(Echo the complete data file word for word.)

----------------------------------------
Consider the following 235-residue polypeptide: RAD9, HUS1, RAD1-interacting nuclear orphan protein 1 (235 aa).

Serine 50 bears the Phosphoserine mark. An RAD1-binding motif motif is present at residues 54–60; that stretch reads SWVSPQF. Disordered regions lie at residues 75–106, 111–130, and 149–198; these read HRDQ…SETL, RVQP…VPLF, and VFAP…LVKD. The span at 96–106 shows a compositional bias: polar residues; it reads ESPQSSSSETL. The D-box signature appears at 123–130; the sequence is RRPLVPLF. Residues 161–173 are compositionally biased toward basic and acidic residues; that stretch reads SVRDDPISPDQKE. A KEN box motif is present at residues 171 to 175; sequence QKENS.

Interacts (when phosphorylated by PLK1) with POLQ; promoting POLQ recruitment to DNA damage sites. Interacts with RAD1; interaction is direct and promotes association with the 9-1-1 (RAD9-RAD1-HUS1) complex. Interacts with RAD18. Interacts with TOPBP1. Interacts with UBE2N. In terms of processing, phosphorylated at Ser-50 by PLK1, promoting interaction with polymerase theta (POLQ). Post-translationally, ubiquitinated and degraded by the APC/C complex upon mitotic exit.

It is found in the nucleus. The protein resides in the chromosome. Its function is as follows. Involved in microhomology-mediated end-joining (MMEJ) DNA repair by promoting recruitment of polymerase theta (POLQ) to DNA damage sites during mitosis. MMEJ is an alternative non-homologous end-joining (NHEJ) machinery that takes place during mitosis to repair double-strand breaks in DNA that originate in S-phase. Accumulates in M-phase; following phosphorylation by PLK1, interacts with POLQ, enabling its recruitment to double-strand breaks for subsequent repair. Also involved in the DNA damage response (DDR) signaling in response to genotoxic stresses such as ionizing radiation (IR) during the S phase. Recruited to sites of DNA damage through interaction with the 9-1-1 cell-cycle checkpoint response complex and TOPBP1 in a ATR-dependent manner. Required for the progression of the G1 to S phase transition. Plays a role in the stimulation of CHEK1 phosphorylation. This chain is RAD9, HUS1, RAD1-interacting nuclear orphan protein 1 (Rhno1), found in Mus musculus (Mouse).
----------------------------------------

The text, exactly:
Consider the following 235-residue polypeptide: RAD9, HUS1, RAD1-interacting nuclear orphan protein 1 (235 aa).

Serine 50 bears the Phosphoserine mark. An RAD1-binding motif motif is present at residues 54–60; that stretch reads SWVSPQF. Disordered regions lie at residues 75–106, 111–130, and 149–198; these read HRDQ…SETL, RVQP…VPLF, and VFAP…LVKD. The span at 96–106 shows a compositional bias: polar residues; it reads ESPQSSSSETL. The D-box signature appears at 123–130; the sequence is RRPLVPLF. Residues 161–173 are compositionally biased toward basic and acidic residues; that stretch reads SVRDDPISPDQKE. A KEN box motif is present at residues 171 to 175; sequence QKENS.

Interacts (when phosphorylated by PLK1) with POLQ; promoting POLQ recruitment to DNA damage sites. Interacts with RAD1; interaction is direct and promotes association with the 9-1-1 (RAD9-RAD1-HUS1) complex. Interacts with RAD18. Interacts with TOPBP1. Interacts with UBE2N. In terms of processing, phosphorylated at Ser-50 by PLK1, promoting interaction with polymerase theta (POLQ). Post-translationally, ubiquitinated and degraded by the APC/C complex upon mitotic exit.

It is found in the nucleus. The protein resides in the chromosome. Its function is as follows. Involved in microhomology-mediated end-joining (MMEJ) DNA repair by promoting recruitment of polymerase theta (POLQ) to DNA damage sites during mitosis. MMEJ is an alternative non-homologous end-joining (NHEJ) machinery that takes place during mitosis to repair double-strand breaks in DNA that originate in S-phase. Accumulates in M-phase; following phosphorylation by PLK1, interacts with POLQ, enabling its recruitment to double-strand breaks for subsequent repair. Also involved in the DNA damage response (DDR) signaling in response to genotoxic stresses such as ionizing radiation (IR) during the S phase. Recruited to sites of DNA damage through interaction with the 9-1-1 cell-cycle checkpoint response complex and TOPBP1 in a ATR-dependent manner. Required for the progression of the G1 to S phase transition. Plays a role in the stimulation of CHEK1 phosphorylation. This chain is RAD9, HUS1, RAD1-interacting nuclear orphan protein 1 (Rhno1), found in Mus musculus (Mouse).